Efficient House Cleaning 101: How to Improve Your Housekeeping Skills
A clean and organized house leads to a clean and organized mind . . . or it helps anyway! You don't have to love cleaning, but you can strive to be efficient at it (in order to get it over with as soon as possible)!
The biggest secret to efficient cleaning is organization. Once on a rotating schedule in your mind, it becomes a rote part of your routine. First, take a few minutes to write down what in your home needs to be done daily, weekly, and monthly.
Do you clean on a schedule, or as needed?
Things that need to be done on a day to day basis are things that make the house look (or smell) messy. This may include taking out the trash, doing dishes, wiping down counters, cleaning floors, and putting clothes in the hamper. Things that get piled around the house should be put away, and things generally straightened up. These are all things that can be done at the end of a busy workday.
A key thing to consider for your daily cleaning is to invest in some great cleaning tools! For me, the Roomba has been a life-changer. I come home from work every day to a clean floor. I also love non-toxic, good smelling cleaners.
Choose one day a week (such as Saturday) to do your weekly cleaning, and make it a habit. Things that need to be done on a weekly basis are usually laundry, dusting, kitchen, bathrooms, wiping down, and polishing. Laundry includes sheets, bathroom towels and rugs, and kitchen linens.
For the cleaning, take a top-down approach, and do all of your dry dusting before the cleaning that requires water. Start with dusting your highest surfaces and work your way down. Shake out curtains and home furnishings on your way down.
In the kitchen, alternate weekly between the refrigerator and the stove (plus toaster oven and microwave) to de-crumb and wipe down. Microwave your sponge for one minute to sanitize. Sinks and toilets need to be scrubbed. Mirrors and other surfaces including computers, phones, and remotes need wiping down.
Some key things to remember for your weekly cleaning:
- Prepare a tote/organizer with all of the supplies you need, and designate a place to keep it.
- Be consistent with your cleaning schedule. If you are, it will take up less and less of your time.
Choose one day a month (such as the first Saturday of every month) to do a more in depth cleaning. Include all of your weekly chores, plus things that don't need to be done every week.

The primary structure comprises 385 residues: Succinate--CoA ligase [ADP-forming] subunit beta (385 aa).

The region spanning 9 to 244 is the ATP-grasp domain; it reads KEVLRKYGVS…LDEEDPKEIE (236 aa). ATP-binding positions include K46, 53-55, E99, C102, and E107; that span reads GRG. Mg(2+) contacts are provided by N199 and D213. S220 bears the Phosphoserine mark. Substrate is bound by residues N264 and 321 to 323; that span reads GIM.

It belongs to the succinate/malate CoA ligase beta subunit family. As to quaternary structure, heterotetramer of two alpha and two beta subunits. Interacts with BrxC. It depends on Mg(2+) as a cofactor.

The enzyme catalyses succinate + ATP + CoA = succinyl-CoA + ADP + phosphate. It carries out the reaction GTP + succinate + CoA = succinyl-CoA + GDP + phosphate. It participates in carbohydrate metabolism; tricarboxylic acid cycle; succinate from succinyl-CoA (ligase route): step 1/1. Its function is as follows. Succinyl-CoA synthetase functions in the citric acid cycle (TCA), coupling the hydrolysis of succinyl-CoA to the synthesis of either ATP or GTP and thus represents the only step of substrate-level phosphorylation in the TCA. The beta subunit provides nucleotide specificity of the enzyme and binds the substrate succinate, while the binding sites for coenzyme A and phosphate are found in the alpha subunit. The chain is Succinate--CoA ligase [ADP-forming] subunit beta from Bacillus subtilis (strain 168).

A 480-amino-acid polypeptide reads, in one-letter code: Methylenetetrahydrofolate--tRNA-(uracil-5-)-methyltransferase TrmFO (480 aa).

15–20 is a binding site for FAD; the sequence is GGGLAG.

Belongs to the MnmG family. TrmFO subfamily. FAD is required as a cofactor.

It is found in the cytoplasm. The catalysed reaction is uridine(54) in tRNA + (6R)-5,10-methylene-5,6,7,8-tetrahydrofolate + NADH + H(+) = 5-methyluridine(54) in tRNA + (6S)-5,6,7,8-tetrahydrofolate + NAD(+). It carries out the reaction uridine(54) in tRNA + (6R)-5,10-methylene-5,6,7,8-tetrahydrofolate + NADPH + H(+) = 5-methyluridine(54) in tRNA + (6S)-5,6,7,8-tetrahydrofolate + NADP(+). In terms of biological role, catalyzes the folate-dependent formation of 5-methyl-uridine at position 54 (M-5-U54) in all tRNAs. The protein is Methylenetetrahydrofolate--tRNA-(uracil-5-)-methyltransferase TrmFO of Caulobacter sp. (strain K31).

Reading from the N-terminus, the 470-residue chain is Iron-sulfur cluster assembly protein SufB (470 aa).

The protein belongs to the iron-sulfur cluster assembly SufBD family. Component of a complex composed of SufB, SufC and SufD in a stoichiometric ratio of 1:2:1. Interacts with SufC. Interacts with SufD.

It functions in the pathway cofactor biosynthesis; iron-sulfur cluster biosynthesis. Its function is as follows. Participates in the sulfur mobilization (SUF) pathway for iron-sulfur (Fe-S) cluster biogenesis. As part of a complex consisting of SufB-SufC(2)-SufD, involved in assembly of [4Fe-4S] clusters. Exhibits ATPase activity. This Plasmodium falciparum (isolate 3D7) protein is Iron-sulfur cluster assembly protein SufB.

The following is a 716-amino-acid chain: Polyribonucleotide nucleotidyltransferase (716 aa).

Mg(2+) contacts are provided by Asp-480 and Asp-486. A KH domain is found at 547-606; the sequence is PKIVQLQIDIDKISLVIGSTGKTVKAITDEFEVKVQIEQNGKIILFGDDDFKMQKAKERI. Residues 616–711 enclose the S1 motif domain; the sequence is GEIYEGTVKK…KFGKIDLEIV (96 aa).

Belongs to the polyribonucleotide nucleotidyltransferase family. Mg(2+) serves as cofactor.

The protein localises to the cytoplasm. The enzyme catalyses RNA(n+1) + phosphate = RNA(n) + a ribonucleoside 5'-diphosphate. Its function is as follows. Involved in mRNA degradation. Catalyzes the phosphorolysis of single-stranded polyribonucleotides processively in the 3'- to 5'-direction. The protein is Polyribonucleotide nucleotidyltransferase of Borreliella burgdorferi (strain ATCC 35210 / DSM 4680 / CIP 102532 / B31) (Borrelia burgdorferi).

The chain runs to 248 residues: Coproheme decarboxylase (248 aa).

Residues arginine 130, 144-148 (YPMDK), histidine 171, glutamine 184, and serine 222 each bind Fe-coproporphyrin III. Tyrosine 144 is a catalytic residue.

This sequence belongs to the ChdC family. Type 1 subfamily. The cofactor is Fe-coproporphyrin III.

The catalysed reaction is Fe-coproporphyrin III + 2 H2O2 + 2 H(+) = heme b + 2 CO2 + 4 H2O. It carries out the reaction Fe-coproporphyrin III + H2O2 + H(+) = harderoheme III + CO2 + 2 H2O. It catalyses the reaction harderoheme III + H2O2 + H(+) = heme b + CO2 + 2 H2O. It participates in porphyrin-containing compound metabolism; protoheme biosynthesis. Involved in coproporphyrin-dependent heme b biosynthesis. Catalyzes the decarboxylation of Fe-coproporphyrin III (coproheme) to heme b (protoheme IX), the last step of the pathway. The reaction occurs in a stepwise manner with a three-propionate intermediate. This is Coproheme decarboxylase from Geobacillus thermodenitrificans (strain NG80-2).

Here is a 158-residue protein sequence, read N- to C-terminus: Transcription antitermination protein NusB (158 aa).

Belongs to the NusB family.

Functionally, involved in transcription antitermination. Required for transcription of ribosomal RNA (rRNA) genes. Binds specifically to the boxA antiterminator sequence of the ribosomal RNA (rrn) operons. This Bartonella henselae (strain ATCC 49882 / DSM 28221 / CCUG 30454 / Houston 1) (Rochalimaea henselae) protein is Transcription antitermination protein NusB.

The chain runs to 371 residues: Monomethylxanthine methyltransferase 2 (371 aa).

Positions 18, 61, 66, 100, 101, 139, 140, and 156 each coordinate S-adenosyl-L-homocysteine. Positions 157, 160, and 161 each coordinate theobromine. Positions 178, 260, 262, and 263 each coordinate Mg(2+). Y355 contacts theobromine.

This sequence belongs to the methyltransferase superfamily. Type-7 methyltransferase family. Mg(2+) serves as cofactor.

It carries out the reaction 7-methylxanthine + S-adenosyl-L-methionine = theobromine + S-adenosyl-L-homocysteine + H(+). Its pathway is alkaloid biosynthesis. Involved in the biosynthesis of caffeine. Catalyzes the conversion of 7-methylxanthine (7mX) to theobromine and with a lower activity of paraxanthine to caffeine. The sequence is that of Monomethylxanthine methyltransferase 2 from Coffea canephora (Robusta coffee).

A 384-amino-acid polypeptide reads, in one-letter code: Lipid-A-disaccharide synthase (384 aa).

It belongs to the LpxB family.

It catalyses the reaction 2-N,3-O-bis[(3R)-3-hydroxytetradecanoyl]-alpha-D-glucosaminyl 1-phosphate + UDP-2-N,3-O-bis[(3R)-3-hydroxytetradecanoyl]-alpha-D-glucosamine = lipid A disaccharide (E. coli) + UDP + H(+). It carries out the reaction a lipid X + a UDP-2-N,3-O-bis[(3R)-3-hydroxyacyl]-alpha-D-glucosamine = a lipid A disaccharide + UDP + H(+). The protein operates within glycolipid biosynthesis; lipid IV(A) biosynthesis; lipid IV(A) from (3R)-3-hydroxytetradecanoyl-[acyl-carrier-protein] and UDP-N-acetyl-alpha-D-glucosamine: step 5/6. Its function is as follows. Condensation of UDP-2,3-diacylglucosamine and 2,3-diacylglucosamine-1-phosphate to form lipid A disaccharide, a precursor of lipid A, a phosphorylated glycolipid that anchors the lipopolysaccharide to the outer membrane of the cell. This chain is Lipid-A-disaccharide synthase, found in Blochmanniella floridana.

This can include some hard to dust areas, cabinet fronts, windows, or porch/balcony cleaning. Replace the kitchen sponge. Also, choose one room to deep clean each month, and put your rooms on a rotating schedule. Clean out drawers, closets, and shelves. Wash curtains, baseboards, and ceiling corners. Get rid of things you don't need!
This is time consuming the first time that you do it, if you are going through years of stuff. After you have tackled each room once, though, it becomes easier as your entire home becomes more streamlined.
Some key things to remember for your monthly cleaning:
- As you deep clean, designate a place for everything. Label bins and organizers when necessary.
- As an incentive to deep clean, I buy something nice for each room as I finish. This could be a new rug, a vase, or an organizer of some kind.
The Benefits of a Clean House
- always prepared for company
- find things easily
- motivated to put things away
- easier to relax
- proud of home
- accumulate less stuff
- fewer allergens in the air
- safer—more sanitary
- safer—less clutter to trip on
- time to pursue other interests
As a goal-oriented person, once I had a list for my daily, weekly, and monthly cleaning and a schedule, the routine took over.
What I found was that within six months (after deep cleaning each room), my house was organized, always presentable, and took very little time to maintain. I also didn't need my “lists” anymore, as everything became automatic.
This approach to housekeeping relieves the mental burden of always thinking that you need to clean this or that, and frees you up to pursue other interests! Next challenge, the yard . . .